Recent videos of people harming elderly Asian Americans break my heart. I try to make sense of them and feel ashamed as an African American. While I know that not only African Americans have been targeting Asian Americans, seeing people with my skin color harming anyone—especially senior citizens—is soul-crushing. I sense gravity in this moment that I don’t yet fully understand.
I remember being told months ago of the hate being directed at Asian Americans. I stated how sad it was to hear, said a quick prayer for the Asian community, imagined appropriate governmental responses, and then moved on. I didn’t give the issue space in my heart, soul, and mind.
My response was wrong. I did exactly what many people do when they hear about horrors being committed against African Americans: say a quick prayer and follow up with excuses to blame someone else for the problem.
The recent violence against Asian American senior citizens shows me how I too have fallen into my culture’s typical response to right and wrong. Instead of standing up for the vulnerable, I have followed our society’s pattern of viewing the issue as someone else’s problem; worrying about how it might affect me personally; and then trying not to get involved.
When I speak out about issues facing African Americans and this nation, I am quick to tell White Americans they must act; they cannot sit comfortably on the sidelines. I recognize that this holds true for me as well. Whether it’s a hate crime against Asian Americans or any other group, I am called to voice the wrong—better said, the many wrongs—that these incidents against bring to light. It is shameful that individuals are being victimized for their racial identity. It is shameful that elderly persons’ physical vulnerability is being exploited. It is shameful that so many in our society have deemed the elderly unworthy of our attention.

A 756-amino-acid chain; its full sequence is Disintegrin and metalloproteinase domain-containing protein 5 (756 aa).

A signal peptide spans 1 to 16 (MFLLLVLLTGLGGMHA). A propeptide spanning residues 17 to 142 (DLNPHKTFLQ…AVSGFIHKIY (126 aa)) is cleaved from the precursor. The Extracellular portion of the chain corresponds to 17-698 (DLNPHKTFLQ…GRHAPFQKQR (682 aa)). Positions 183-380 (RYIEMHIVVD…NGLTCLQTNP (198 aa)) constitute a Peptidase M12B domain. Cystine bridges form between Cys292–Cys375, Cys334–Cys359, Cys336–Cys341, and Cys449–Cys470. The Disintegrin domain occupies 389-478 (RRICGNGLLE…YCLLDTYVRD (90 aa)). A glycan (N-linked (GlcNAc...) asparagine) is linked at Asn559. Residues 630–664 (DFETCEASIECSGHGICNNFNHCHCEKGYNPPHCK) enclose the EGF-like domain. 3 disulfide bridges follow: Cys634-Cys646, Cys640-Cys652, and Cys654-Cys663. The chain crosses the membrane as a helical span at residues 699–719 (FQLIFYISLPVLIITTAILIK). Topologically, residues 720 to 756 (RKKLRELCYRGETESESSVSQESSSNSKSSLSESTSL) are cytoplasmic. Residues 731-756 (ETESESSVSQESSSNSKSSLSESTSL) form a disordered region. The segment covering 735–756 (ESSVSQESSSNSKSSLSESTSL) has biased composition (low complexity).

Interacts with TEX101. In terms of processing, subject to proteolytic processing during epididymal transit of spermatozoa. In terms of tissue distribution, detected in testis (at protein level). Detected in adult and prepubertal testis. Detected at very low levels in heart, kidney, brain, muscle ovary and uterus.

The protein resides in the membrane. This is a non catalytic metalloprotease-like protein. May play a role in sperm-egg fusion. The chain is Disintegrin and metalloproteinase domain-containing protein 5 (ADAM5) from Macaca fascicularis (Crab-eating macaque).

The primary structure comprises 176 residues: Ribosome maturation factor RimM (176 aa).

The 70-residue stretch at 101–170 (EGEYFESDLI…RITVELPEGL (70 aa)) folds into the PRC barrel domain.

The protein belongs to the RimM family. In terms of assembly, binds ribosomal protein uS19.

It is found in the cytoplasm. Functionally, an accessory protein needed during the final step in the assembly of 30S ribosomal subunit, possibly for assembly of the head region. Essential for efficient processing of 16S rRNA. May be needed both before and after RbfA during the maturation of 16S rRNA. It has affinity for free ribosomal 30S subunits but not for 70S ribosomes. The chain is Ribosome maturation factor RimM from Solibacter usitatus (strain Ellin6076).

I, like many, want to figure out why these crimes are happening. In particular, why are African Americans targeting Asian Americans? Is it the loss of family values, poverty, hunger, unemployment, poor education, or the new coronavirus?
Any of these systemic problems may be contributing to the recent aggressions against Asian Americans, but before we continue to investigate and look for explanations, we must first and foremost condemn the wrongs committed and find ways to protect those being victimized. When George Floyd was murdered in May 2020, our nation in its great diversity stood in solidarity against the wrong. That same collective response must be seen now when another group is being victimized. All of us need to stand alongside neighbors when their trials come, advocating for justice and lending a helping hand.
Today I purchased Encyclopedia of Minorities in American Politics: Volume 1, African Americans and Asian Americans (American Political Landscape Series) by Jeffrey D. Schultz. It’s my first honest step in trying to understand the plight and history of Asian Americans. If you have suggestions on books or movies I should read or watch, please email them to me.
To the Asian American community: We see your beauty and your strength. We stand against all hate and racism toward you.